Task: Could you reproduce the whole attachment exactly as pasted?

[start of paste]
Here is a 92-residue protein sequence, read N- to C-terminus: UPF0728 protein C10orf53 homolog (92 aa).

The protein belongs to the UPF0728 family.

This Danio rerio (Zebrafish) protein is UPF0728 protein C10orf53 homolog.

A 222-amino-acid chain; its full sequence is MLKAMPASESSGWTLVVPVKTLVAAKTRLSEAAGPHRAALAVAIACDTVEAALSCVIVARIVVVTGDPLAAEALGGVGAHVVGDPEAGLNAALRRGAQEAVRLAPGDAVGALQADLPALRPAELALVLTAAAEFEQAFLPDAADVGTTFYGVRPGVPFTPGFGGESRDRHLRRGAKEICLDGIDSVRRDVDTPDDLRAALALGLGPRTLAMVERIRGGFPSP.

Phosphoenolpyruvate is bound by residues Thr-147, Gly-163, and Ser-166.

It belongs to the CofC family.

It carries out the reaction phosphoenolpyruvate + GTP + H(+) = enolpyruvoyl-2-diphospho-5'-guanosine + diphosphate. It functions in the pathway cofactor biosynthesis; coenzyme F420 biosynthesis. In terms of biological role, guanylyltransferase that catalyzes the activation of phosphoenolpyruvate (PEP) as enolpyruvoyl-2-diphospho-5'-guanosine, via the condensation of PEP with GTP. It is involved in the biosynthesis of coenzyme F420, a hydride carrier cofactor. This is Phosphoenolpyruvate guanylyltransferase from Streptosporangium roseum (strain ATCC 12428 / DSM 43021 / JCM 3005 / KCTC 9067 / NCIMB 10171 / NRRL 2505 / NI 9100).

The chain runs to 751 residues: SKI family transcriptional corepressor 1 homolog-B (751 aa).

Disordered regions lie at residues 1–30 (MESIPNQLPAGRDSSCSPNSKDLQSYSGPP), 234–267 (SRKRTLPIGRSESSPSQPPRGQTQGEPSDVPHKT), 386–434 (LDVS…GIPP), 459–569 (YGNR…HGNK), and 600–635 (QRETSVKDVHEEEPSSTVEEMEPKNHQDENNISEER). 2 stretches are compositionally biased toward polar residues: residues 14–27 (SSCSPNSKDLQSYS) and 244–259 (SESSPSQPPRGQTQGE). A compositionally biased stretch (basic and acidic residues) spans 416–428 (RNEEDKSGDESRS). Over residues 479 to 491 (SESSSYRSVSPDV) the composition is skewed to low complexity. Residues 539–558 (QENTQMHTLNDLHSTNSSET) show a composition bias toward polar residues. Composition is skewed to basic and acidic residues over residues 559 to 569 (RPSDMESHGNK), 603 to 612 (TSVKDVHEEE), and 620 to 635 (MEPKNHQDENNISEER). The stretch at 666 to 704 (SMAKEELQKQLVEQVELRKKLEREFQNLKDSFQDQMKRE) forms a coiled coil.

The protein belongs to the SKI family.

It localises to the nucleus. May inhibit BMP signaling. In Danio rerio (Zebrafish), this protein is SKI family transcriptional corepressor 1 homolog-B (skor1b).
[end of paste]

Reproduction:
Here is a 92-residue protein sequence, read N- to C-terminus: UPF0728 protein C10orf53 homolog (92 aa).

The protein belongs to the UPF0728 family.

This Danio rerio (Zebrafish) protein is UPF0728 protein C10orf53 homolog.

A 222-amino-acid chain; its full sequence is MLKAMPASESSGWTLVVPVKTLVAAKTRLSEAAGPHRAALAVAIACDTVEAALSCVIVARIVVVTGDPLAAEALGGVGAHVVGDPEAGLNAALRRGAQEAVRLAPGDAVGALQADLPALRPAELALVLTAAAEFEQAFLPDAADVGTTFYGVRPGVPFTPGFGGESRDRHLRRGAKEICLDGIDSVRRDVDTPDDLRAALALGLGPRTLAMVERIRGGFPSP.

Phosphoenolpyruvate is bound by residues Thr-147, Gly-163, and Ser-166.

It belongs to the CofC family.

It carries out the reaction phosphoenolpyruvate + GTP + H(+) = enolpyruvoyl-2-diphospho-5'-guanosine + diphosphate. It functions in the pathway cofactor biosynthesis; coenzyme F420 biosynthesis. In terms of biological role, guanylyltransferase that catalyzes the activation of phosphoenolpyruvate (PEP) as enolpyruvoyl-2-diphospho-5'-guanosine, via the condensation of PEP with GTP. It is involved in the biosynthesis of coenzyme F420, a hydride carrier cofactor. This is Phosphoenolpyruvate guanylyltransferase from Streptosporangium roseum (strain ATCC 12428 / DSM 43021 / JCM 3005 / KCTC 9067 / NCIMB 10171 / NRRL 2505 / NI 9100).

The chain runs to 751 residues: SKI family transcriptional corepressor 1 homolog-B (751 aa).

Disordered regions lie at residues 1–30 (MESIPNQLPAGRDSSCSPNSKDLQSYSGPP), 234–267 (SRKRTLPIGRSESSPSQPPRGQTQGEPSDVPHKT), 386–434 (LDVS…GIPP), 459–569 (YGNR…HGNK), and 600–635 (QRETSVKDVHEEEPSSTVEEMEPKNHQDENNISEER). 2 stretches are compositionally biased toward polar residues: residues 14–27 (SSCSPNSKDLQSYS) and 244–259 (SESSPSQPPRGQTQGE). A compositionally biased stretch (basic and acidic residues) spans 416–428 (RNEEDKSGDESRS). Over residues 479 to 491 (SESSSYRSVSPDV) the composition is skewed to low complexity. Residues 539–558 (QENTQMHTLNDLHSTNSSET) show a composition bias toward polar residues. Composition is skewed to basic and acidic residues over residues 559 to 569 (RPSDMESHGNK), 603 to 612 (TSVKDVHEEE), and 620 to 635 (MEPKNHQDENNISEER). The stretch at 666 to 704 (SMAKEELQKQLVEQVELRKKLEREFQNLKDSFQDQMKRE) forms a coiled coil.

The protein belongs to the SKI family.

It localises to the nucleus. May inhibit BMP signaling. In Danio rerio (Zebrafish), this protein is SKI family transcriptional corepressor 1 homolog-B (skor1b).